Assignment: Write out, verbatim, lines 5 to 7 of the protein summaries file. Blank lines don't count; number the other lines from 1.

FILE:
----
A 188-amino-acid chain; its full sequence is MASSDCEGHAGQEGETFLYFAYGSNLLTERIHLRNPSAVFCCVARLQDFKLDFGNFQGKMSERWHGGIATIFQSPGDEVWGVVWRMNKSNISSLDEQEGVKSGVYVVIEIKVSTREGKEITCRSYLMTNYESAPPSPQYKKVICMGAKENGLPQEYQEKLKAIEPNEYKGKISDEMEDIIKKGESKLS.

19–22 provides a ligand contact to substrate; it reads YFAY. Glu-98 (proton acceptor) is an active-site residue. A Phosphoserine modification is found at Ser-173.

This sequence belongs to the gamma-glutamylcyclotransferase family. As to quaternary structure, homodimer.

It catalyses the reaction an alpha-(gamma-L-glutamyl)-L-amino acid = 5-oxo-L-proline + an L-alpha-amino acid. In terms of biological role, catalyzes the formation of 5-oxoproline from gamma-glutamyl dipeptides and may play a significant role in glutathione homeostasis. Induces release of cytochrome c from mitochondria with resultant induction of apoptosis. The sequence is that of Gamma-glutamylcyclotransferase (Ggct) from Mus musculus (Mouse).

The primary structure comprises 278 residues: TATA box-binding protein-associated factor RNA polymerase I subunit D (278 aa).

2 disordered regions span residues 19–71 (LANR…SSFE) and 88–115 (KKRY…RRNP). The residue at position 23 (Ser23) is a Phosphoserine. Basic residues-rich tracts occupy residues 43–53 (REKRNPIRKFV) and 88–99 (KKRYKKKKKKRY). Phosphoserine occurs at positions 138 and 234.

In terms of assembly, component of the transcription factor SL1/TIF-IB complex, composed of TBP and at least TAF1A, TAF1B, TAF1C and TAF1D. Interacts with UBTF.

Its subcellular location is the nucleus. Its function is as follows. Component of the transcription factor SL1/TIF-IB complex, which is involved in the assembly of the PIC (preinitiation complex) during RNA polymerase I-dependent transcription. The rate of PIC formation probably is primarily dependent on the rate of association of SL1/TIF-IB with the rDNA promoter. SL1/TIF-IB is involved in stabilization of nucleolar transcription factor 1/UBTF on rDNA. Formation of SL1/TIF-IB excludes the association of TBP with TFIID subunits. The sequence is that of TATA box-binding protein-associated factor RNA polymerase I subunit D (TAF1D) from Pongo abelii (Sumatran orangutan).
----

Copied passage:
The primary structure comprises 278 residues: TATA box-binding protein-associated factor RNA polymerase I subunit D (278 aa).

2 disordered regions span residues 19–71 (LANR…SSFE) and 88–115 (KKRY…RRNP). The residue at position 23 (Ser23) is a Phosphoserine. Basic residues-rich tracts occupy residues 43–53 (REKRNPIRKFV) and 88–99 (KKRYKKKKKKRY). Phosphoserine occurs at positions 138 and 234.

In terms of assembly, component of the transcription factor SL1/TIF-IB complex, composed of TBP and at least TAF1A, TAF1B, TAF1C and TAF1D. Interacts with UBTF.